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cracking down on animal rights protesters in Oxford..if they weren't so violent would they be right

(51 Posts)
zippitippitoes Thu 18-May-06 09:58:57 it true that we don't need live animals for medical research if there was a will to invest in more high tech methodology.

Why is animal rights so violent when on the face of it I would have thought it was a popular cause?

frogs Thu 18-May-06 10:10:37

Animal testing for cosmetics purposes has largely stopped because of customer pressure.

Animal testing for medical purposes has been significantly reduced as alternative techniques have been developed.

I'm not involved in any research which requires animal testing , but I know that the testing that does go on is extremely tightly controlled, and exists because there is no currently viable alternative. If there were no animal testing, then incidents like that horrendous drug trial recently would be far more common.

The extreme animal rights people are terrorists not bunny-huggers, and the legitimate movement to improve animal welfare has been hijacked by them in the same way that many popular political protests are hijacked by their most extreme wing (poll tax riots).

zippitippitoes Thu 18-May-06 10:30:04

so for neurology eg Parkinson's disease (one of the Oxford areas of research I think) there is no alternative?

Information on both sides always seems so biased

JoolsToo Thu 18-May-06 10:43:38

when you know people who have been targetted and terrorised for the loosest of connections to animal testing all empathy with the cause goes out the window I'm afraid.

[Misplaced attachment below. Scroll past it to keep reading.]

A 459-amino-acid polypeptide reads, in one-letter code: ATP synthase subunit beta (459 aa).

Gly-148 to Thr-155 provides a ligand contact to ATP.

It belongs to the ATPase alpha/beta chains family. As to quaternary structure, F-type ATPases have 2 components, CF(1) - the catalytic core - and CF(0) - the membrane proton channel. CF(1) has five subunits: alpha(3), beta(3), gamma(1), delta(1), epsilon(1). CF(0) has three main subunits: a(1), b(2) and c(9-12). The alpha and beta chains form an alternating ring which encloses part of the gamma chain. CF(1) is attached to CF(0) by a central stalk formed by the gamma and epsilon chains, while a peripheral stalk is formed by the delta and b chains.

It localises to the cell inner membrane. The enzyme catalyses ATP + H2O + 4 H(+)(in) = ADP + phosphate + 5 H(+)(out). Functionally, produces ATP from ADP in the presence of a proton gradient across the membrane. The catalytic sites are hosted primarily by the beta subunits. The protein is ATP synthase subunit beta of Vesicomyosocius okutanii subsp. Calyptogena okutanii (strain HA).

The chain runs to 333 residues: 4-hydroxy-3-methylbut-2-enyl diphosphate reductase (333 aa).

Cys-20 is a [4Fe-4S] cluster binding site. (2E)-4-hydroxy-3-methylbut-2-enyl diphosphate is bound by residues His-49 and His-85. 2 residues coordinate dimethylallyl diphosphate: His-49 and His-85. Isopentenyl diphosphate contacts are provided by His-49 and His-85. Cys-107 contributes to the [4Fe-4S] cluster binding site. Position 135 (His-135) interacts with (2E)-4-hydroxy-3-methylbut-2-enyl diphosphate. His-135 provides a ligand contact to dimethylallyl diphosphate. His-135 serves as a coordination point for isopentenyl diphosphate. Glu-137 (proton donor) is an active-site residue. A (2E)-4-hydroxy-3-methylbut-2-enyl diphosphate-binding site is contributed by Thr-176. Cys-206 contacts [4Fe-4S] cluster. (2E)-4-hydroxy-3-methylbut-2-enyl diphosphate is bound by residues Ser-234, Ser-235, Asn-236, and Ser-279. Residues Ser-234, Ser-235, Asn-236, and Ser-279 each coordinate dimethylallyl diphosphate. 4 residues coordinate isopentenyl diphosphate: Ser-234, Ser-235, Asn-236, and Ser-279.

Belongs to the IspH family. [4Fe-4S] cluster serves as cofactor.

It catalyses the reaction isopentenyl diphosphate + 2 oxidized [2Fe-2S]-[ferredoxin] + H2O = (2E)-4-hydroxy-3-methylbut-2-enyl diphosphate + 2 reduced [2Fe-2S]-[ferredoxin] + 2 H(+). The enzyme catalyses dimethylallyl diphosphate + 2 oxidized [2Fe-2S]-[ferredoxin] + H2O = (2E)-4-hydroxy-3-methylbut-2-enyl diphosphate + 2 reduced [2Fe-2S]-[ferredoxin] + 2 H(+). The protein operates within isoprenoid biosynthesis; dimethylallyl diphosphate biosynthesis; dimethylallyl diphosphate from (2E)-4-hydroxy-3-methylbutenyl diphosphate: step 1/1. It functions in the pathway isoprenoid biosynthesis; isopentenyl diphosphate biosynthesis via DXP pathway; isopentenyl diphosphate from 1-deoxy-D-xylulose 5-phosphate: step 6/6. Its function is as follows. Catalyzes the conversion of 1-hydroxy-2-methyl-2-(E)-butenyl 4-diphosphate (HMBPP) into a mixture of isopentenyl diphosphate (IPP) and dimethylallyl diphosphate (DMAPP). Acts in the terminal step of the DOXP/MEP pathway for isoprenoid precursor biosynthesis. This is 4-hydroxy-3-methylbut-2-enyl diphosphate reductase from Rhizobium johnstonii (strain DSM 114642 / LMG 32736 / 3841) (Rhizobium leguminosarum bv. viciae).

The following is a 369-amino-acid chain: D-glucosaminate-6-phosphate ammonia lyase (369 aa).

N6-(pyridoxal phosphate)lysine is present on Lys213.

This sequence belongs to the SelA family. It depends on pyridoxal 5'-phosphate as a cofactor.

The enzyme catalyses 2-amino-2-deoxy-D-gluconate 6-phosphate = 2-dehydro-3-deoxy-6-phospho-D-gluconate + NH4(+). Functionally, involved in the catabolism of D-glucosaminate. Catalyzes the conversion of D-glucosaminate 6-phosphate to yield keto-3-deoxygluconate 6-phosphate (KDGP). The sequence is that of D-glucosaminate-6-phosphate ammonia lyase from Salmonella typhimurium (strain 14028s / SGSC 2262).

zippitippitoes Thu 18-May-06 10:46:38

exactly Jools..

006 Thu 18-May-06 10:53:47

Message withdrawn at poster's request.

frogs Thu 18-May-06 11:06:10

They are dangerous loons. I have had some contacts with Colin Blakemore from the days when he used to be attached to the physiology dept at Oxford, and his life has been under threat for the past 20-30 years from the animal rights terrorists. He is a very courageous man, and if it were not for people like him being prepared to put their lives at risk, the warped priorities of the extremists would have damaged the cause of scientific research in this country.

The govt should pursue them with the same vigour as they do political/religious terrorists. Sensible discussion about the priorities of animal welfare vs. human need is one thing, but that's not what these guys are after.

JoolsToo Thu 18-May-06 11:07:03

completely agree frogs

Pruni Thu 18-May-06 11:20:24

Message withdrawn

joelalie Thu 18-May-06 13:24:30

I have some sympathy for the cause of animal welfare - I beleive it's a sign of a civilized society when we treat creatures weaker than ourselves respectfully. That means that eating meat, using animals as pets, medical testing, are all OK provided they are done whilst keeping the animals welfare in mind and they suffer as little as possible. People have to come first but we don't have the right to treat lesser creatures with unneccesarily cruelty. Most people assert that some medical experimentation on animals is neccessary although there are those who would argue that it isn't.

I think the problem is that animals rights protestors genuinely see animals as just as important as human beings. Once you feel like that any cruelty to animals becomes unacceptable, even unbearable...just as it would be if it was happening to people. I think that if you have that mindset and no-one appears to be listening to you, the violence seems the only way forwards.

BTW I have no sympathy for those who commit crimes in the name of animal rights. None whatsoever - they are wrong. Peaceful protest - no problem, violence and intimidation - totally unacceptable.

Marina Thu 18-May-06 13:37:32

These people should be picketing the mass and totally unnecessary cruelty to animals that goes on at Bernard Matthews and many other "farms" and leaving responsible scientists to get on with finding cures for diseases such as Parkinson's.